With a short sentence - "officially announcing the opening of the Hong Kong-Zhuhai-Macao bridge" - Chinese President Xi Jinping inaugurated on Tuesday the longest bridge in the world over the sea, the colossal work is 55 kilometers long. cost about 20,000 million dollars and its construction for nine years has been plagued by problems, delays and political tensions.
The execution of such infrastructure is a sign of power for the Chinese Government and the bridge is one of the jewels of the crown within its ambitious global connections initiative known as the New Silk Road. It is also a key piece in its plans for economic integration of the big cities in the Pearl River bay, home to almost 70 million people and that Beijing aspires to become a center of technological innovation that rivals Silicon Valley. From now on, the journey between Hong Kong and the city of Zhuhai, in mainland China, will go from four hours to 45 minutes.
For critics of the project it is an unnecessary waste, an investment that will be complicated or impossible to recover, with a disastrous impact on the marine ecosystem and that ordinary citizens do not want. In Hong Kong, the pro-democracy sectors are suspicious of a work that, in their eyes, blurs the borders between mainland China and the autonomous territory and their freedoms are increasingly being harassed.
The ceremony, certainly, was developed in a minor key. But the mere presence of Xi in the act represented a sign of the importance that Beijing gives to the project. Although his intervention was so short: it lasted longer the long salvo of applause with which he received the 700 guests than his short sentence, after which he left the event without addressing the audience.
Although the opening ceremony took place on Tuesday, vehicles will not begin to cross the bridge until Wednesday. It is not expected that, at least for the moment, it will generate big traffic jams: cars that want to use it need a prior permit. And the bus companies that will cover the route only received notification of the opening last week, when they expected a warning of at least two months to start the service.
Officials had already cut the traffic figures expected to cross the bridge, due to competition from other services and transport routes. In 2008, the year before the works began, a study predicted that 171,800 passengers would cross it daily in 33,100 vehicles. But in 2016, officials at Hong Kong admitted earlier this year, expectations were reduced to 126,000 passengers and 29,100 vehicles. Although according to China the macroproject will provide more than a billion euros in economic benefits to the region, a calculation of the Mandarin service of the BBC provides that tolls generate only about 80 million euros per year.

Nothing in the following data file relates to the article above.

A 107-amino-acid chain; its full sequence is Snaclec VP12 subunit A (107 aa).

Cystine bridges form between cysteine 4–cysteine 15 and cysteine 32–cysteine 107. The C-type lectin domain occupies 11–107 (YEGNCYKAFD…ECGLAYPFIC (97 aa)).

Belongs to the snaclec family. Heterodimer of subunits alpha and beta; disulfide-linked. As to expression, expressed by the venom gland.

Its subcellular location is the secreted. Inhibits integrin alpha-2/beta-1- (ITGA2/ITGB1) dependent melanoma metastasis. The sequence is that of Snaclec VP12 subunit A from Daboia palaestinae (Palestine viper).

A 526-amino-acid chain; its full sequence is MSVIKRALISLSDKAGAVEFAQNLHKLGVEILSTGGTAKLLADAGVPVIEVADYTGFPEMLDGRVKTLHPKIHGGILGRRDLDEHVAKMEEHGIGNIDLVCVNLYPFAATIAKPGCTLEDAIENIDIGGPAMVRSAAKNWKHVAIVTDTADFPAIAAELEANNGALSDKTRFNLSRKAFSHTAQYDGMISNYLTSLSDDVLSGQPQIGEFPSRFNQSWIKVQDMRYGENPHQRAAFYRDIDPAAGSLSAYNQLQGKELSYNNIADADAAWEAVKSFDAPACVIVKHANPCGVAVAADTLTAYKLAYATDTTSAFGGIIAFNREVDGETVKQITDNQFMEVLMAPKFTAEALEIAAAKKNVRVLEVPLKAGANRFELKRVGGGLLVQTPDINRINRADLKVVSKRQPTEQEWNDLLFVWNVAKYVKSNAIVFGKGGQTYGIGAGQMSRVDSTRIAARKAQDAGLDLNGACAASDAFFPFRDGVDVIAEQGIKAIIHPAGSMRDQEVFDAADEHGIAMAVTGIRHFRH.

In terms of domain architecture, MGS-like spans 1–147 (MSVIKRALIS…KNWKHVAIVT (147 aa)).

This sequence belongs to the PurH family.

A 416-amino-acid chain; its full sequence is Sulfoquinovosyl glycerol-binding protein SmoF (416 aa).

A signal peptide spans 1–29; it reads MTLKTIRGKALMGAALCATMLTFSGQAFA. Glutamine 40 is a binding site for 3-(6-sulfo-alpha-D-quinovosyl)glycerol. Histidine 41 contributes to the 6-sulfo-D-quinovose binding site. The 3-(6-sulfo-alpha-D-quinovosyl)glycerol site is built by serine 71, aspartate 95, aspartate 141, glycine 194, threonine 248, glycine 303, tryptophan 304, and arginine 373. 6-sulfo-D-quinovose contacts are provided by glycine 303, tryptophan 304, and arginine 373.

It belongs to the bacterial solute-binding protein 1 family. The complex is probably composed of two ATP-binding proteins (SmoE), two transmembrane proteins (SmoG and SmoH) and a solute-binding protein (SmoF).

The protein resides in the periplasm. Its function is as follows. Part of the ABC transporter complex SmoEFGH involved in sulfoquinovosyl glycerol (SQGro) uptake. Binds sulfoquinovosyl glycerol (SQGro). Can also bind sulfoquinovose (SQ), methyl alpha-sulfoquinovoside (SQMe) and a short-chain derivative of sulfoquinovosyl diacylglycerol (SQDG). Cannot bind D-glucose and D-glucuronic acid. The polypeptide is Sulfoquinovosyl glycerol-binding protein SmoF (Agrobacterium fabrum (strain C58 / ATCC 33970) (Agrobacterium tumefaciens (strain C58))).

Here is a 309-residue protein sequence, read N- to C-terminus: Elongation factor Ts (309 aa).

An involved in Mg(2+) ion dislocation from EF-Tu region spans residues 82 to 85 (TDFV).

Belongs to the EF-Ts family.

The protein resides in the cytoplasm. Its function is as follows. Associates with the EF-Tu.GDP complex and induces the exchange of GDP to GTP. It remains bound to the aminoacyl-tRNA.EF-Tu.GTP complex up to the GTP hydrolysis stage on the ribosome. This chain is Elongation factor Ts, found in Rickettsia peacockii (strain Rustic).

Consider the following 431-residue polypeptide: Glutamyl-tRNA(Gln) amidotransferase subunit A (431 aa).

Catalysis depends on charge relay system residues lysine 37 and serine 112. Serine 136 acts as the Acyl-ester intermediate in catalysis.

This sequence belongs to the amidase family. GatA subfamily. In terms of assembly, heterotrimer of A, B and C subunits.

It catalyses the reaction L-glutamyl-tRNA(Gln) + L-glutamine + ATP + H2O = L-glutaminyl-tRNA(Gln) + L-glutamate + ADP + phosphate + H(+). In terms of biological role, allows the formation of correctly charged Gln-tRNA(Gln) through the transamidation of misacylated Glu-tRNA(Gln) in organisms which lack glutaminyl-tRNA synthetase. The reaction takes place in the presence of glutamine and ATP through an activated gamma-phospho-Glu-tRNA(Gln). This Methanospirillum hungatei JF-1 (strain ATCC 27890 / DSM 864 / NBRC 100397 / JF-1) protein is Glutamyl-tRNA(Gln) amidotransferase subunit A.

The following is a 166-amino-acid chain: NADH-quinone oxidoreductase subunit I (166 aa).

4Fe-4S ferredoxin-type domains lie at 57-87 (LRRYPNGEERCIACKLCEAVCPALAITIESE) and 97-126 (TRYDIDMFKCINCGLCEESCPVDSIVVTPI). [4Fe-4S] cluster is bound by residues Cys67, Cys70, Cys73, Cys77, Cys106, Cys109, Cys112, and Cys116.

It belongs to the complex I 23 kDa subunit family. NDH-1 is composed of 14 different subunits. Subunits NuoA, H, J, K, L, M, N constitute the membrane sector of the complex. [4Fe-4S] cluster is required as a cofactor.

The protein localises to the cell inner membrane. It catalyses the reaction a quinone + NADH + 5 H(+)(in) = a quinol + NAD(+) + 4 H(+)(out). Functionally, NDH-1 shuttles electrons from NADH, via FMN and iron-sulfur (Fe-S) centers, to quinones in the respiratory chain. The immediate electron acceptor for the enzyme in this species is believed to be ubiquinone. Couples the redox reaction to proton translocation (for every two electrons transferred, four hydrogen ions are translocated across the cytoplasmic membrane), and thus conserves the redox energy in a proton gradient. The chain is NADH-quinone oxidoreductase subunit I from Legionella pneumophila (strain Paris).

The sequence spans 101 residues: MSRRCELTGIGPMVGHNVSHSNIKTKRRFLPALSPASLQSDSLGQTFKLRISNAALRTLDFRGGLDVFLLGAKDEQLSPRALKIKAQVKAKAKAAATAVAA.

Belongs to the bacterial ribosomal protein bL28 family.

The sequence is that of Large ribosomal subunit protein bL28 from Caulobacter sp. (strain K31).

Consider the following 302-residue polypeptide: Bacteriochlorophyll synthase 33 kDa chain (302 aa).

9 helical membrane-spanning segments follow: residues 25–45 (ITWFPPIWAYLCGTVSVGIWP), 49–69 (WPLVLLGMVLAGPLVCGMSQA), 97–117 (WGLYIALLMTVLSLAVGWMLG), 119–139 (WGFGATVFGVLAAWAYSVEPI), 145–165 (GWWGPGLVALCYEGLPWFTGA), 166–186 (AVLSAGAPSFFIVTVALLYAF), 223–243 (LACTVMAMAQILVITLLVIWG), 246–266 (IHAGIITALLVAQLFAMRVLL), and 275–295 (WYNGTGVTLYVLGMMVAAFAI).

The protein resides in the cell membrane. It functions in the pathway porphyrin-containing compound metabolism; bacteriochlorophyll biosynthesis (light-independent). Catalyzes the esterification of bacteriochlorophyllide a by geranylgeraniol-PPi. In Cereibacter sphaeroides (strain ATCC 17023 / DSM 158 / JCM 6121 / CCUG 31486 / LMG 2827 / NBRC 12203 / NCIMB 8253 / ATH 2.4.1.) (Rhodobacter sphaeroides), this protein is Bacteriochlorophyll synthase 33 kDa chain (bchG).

The bridge represents the second major infrastructure project that opens this year and connects Hong Kong with mainland China, after a high-speed railway service linking the former British colony with Canton was opened in September and, with a large controversy of by means, allows that Chinese agents operate in Hong Kong territory to avoid that the trains have to stop in the border.
Part of the population of Hong Kong sees these works with suspicion. "Above all, it is a political project that seeks the integration of Hong Kong in mainland China and that, in the long run, will weaken our uniqueness and ability to develop independently," politician Nathan Law had pointed out to this newspaper a few months ago. , one of the leaders of the demonstrations that in 2014 blocked the center of the autonomous territory to demand more democracy.
Citizens of this semi-autonomous region - reverted to Chinese sovereignty in 1997 - have a series of rights greater than those of their compatriots under the "one country, two systems" principle agreed for the region for the next 50 years. Therefore, works of this nature represent for many a step more in the loss of freedoms, from the arrest of five booksellers to the growing restrictions on political parties and supporters of greater autonomy. "Beijing is not willing to give up even one gram of its power, so in its relationship with Hong Kong it has become more dominant and severe," the veteran Civic Party legislator, Claudia Mo, told EL PAÍS. father who tells his son: 'all the restrictions I impose on you are for your own good.' It is annoying and annoying, "he added.
Outside the political sphere, the work has also generated criticism for its problems of occupational safety (at least nine workers died and hundreds suffered injuries during construction, which has accumulated a delay of two years) and its environmental impact. Ecological organizations, including the Hong Kong office of the World Wildlife Fund (WWF), have denounced the reduction in the number of surveys in the area of white dolphins, a species in serious danger of extinction.
Digital Newspaper El País